Tablets are Good, Content is Better, and Teachers are the Best Educational ICT Investment
Tablet form factor computers are undoubtedly an exciting way to interact with technology, especially, when they are touch screen enabled. The intimacy and immediacy of the personal screen and the ease of use and intuitive design of modern touch screen operating systems greatly eases user fears and facilitates user adoption.
This ease of use is exciting technologists and educators, both of whom are thinking of new ways to use technology like the iPad in educational systems of the developing world. Now I agree with them. I believe the iPad’s sleek user interface and ease of use will transform the ICT in education experience – but not for everyone.
As part of the Slide2learn conference in Queensland, Australia this week, I made the following presentation to deep dive into the promise and pitfalls of an iPad education in the developing world. Watch the video or read on for details for why I think that tablets are good, content is better, and teachers are the best educational ICT investments
Content is Better
Yes, the iPad has great promise, especially since there are now thousands of apps that provide an almost limitless assortment of learning experiences through the touch screen tablet form factor. From simple acts like counting numbers and recognizing letters to reading interactive books and connecting with social media, it’s the wealth of digital content that keeps teachers and students engaged.
Yet where is this content in the developing world? The iPad may be amazing when connected to iTunes in the English-speaking world, but it’s of limited use if there is no digital content. For example, the Wikipedia’s article count by language shows millions of English language articles, but the 8 million people Xhosa speakers – 20% of South Africa’s population – are served by only 118 articles in their language. And not a single iTunes app.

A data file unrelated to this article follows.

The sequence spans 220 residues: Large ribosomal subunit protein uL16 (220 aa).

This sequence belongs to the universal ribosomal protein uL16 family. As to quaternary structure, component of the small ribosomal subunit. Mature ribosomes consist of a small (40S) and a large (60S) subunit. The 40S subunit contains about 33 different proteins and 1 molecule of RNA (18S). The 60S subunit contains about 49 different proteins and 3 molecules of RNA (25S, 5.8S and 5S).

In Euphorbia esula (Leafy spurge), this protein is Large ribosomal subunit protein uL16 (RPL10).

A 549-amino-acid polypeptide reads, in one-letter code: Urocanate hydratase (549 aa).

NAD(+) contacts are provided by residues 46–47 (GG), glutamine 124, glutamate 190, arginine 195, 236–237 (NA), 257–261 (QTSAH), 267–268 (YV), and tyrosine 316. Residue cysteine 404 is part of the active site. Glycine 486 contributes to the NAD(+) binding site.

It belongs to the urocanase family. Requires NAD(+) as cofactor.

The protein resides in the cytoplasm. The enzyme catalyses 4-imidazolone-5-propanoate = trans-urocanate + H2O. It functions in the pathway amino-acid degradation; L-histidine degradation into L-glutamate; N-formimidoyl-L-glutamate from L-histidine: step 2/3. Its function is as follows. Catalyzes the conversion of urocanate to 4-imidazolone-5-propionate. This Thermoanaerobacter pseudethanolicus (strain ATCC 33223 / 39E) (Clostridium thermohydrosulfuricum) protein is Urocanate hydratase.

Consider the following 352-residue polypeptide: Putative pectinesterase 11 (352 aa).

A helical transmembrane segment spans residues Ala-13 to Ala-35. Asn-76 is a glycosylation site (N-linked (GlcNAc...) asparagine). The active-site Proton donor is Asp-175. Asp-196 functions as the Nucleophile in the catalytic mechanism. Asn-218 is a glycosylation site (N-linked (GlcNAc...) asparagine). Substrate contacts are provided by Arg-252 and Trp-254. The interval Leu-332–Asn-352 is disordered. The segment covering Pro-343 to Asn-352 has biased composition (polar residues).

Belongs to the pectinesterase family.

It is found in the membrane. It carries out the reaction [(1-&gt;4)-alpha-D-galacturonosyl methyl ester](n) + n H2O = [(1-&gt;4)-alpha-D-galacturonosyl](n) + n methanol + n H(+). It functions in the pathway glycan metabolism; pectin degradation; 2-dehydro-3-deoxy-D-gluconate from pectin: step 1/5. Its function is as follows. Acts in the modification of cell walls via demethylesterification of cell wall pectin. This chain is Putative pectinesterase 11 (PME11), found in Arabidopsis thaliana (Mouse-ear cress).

There are a number of initiatives that seek to build educational digital content in local languages, and even ones focusing on developing content that aligns with national curriculum in the developing world. These efforts are nascent at the moment, though they are expanding rapidly as more electronic devices are present to access them.
Teachers are Best
What isn’t growing, what is lacking are the skilled teachers that can take a digital device – any digital tool – and incorporate it into the classroom, into student-centric learning.
Right now, the vast majoring of teaching that occurs in the developing world is rote memorization. This “chalk and talk” teaching instruction is often just transposed from analog to digital form when technology is deployed. In OLPC Peru, the largest 1:1 laptop deployment using XO laptops, students use their 400,000+ computers to transcribe texts from notebooks or chalkboards to their laptops. Are you surprised then that pedagogical use of the laptops has decreased among students and teachers over time?
Teachers require training to understand how to teach differently. How methods like student-centric learning can be applied to the classroom, and shown how this learning style will increase educational outcomes. Yet who is investing in teacher training? If you look around, Ministers of Education get excited about shiny, flashy things, not human capacity building. And who can blame them? It’s a lot easier to show off a technology implementation than a trained teacher, and children and their voting parents can see a quick difference with a computer that isn’t so noticeable with a trained teacher.
So regardless of how amazing the iPad is, until we invest in trained teachers who know how to use technology to improve their teaching activities, until we have parents and politicians focused on learning outcomes and not iTunes apps, regardless of how many apps or how easy the technology is, I fear that iPad educations in the developing world will be wasted.